How China's new central leadership are elected
Xi Jinping was Wednesday re-elected general secretary of the Central Committee of the Communist Party of China (CPC) by a unanimous vote at the first plenum of the new Central Committee that was elected at the party's twice-a-decade national congress.
The plenum also elected the members of the Political Bureau of the CPC Central Committee and its Standing Committee.
Xi Jinping (C), Li Keqiang (3rd R), Li Zhanshu (3rd L), Wang Yang (2nd R), Wang Huning (2nd L), Zhao Leji (1st R) and Han Zheng (1st L) attend the first plenary session of the 19th Communist Party of China (CPC) Central Committee at the Great Hall of the People in Beijing, capital of China, Oct. 25, 2017. [Photo: Xinhua/Ju Peng]
Based on the nomination of the Political Bureau Standing Committee, it endorsed members of the Secretariat of the CPC Central Committee, and decided on members of the CPC Central Military Commission.
It also approved the election of the secretary, deputy secretaries and members of the Standing Committee of the 19th Central Commission for Discipline Inspection (CCDI).
PROCEDURES AND CRITERIA
Starting from early 2017, Xi began seeking advice from other members of the Standing Committee of the Political Bureau on how to deliberate and determine candidates for a new central leadership.
On April 24, the Standing Committee of the Political Bureau held a special meeting which was presided over by Xi and adopted a plan on the recommendation of candidates for the central leadership.
Candidates should have firm faith and be loyal to the CPC, and keep a "high degree of conformity with the CPC Central Committee with Comrade Xi at the core," according to sources close to the central leadership.
They should have outstanding leadership abilities, be a veteran in practice with the determination to push forward reforms and innovation, take a lead in implementing democratic centralism, and be an impartial and upright person with a communist outlook on the world, life and values.
In late May, a provincial leader was summoned to Beijing for a talk in Zhongnanhai, the exclusive compound for top leadership.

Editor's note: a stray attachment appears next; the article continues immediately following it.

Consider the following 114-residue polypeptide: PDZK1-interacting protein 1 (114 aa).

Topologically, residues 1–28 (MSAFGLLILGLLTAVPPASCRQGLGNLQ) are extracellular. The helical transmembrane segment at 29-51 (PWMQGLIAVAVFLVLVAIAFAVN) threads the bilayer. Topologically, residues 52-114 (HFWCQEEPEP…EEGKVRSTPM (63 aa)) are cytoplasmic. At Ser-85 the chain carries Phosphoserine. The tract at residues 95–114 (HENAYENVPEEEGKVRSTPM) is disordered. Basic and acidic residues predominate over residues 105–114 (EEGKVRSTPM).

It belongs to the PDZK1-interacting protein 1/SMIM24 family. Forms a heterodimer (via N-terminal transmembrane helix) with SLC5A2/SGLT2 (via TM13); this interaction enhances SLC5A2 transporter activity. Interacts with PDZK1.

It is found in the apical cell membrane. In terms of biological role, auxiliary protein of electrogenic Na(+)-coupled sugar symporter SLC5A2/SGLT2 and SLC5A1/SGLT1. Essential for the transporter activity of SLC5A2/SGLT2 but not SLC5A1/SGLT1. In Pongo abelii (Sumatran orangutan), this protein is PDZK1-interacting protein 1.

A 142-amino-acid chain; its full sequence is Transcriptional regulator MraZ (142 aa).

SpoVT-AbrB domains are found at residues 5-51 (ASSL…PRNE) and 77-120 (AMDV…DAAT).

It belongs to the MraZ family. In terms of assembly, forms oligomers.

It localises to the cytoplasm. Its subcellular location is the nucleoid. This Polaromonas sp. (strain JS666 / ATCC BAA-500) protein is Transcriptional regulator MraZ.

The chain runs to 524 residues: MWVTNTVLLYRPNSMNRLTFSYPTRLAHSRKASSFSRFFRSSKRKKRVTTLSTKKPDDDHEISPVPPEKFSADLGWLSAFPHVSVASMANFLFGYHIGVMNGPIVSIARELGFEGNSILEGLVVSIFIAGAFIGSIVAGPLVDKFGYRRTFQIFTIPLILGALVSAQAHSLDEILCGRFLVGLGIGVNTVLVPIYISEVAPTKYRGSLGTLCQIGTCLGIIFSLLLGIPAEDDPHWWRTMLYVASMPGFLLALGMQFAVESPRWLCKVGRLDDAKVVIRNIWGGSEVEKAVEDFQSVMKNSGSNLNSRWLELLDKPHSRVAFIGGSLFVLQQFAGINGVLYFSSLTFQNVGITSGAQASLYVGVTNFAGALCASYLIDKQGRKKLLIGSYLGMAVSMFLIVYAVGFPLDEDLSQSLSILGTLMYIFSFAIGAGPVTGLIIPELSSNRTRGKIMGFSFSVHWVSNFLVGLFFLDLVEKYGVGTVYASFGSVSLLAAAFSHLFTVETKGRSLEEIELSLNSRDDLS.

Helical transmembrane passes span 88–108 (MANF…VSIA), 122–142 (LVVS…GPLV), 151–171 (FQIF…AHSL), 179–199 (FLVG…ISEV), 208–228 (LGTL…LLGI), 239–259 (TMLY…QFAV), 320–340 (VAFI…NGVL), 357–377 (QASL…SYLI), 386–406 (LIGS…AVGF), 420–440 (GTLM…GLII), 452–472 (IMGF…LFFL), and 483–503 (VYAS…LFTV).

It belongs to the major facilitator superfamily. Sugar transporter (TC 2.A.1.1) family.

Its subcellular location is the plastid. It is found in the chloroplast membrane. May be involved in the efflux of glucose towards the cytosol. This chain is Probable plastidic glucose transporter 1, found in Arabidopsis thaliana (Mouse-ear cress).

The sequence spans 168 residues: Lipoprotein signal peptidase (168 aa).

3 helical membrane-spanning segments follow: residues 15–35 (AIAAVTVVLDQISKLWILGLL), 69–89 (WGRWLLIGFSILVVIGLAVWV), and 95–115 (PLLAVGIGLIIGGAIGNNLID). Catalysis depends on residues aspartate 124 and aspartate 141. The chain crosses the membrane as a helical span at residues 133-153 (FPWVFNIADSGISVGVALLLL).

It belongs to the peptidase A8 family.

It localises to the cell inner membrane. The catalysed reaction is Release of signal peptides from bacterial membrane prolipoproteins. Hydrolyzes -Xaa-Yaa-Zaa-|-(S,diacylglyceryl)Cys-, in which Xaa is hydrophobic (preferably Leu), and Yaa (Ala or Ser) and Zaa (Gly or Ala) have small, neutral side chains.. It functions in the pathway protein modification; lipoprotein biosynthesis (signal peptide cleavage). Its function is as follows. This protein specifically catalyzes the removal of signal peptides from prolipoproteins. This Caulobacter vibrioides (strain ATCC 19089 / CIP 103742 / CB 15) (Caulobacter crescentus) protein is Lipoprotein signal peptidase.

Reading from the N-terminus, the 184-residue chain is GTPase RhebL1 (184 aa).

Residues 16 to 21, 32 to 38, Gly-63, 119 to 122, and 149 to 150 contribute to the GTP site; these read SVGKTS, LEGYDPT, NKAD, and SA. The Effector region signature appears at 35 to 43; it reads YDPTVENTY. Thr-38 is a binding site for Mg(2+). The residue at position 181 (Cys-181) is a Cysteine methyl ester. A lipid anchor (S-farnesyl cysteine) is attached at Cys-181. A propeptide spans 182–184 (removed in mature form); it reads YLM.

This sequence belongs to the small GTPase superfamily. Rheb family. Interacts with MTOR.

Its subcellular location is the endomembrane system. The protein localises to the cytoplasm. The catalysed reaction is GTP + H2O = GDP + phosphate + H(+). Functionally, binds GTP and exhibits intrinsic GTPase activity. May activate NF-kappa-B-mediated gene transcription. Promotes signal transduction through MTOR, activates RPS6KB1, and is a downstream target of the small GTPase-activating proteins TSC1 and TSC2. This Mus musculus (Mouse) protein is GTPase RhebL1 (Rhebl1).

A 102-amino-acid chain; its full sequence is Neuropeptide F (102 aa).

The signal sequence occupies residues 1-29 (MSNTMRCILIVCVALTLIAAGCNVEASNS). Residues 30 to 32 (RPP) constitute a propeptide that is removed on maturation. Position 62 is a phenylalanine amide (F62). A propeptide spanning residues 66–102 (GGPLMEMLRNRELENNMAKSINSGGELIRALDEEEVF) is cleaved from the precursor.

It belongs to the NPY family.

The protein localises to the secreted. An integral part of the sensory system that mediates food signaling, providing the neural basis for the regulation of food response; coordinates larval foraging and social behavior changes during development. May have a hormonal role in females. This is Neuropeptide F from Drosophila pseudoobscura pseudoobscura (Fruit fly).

This official then had a one-on-one session with a senior leader about recommendations on candidates of the new leadership, after studying the name lists of then incumbent leadership and ministerial/provincial leaders.
There was no limit to the recommendations, according to the official.
This is one example how one-on-one talks were included in the recommendation of candidate leaders for this first time.
During the recommendation processes ahead of the 17th and 18th CPC national congresses, the results were heavily influenced by votes at recommendation conferences.
However, some voters at the conference voted recklessly or for people with whom they had connections.
The new mechanism included a series of arrangements from one-on-one talks, consultations, deliberations and meetings.
From April to June, Xi personally talked to 57 senior leaders and retired leaders to seek their suggestions.
Other senior leaders also did one-on-one sessions with 290 ministerial cadres and senior military officers.
Based on the suggestions, the Standing Committee of the Political Bureau came up with a proposal on the makeup of the new central authority on September 25.
The Political Bureau approved the proposal on September 29 and decided to submit it to the first plenary sessions of the 19th CPC Central Committee and the 19th CCDI.
During the one-on-one sessions, several senior leaders voluntarily offered not to seek reappointment to make room for younger comrades.
Sources close to the central authority said the new top leadership marks a new beginning and fully demonstrates the contemporary morale of the CPC.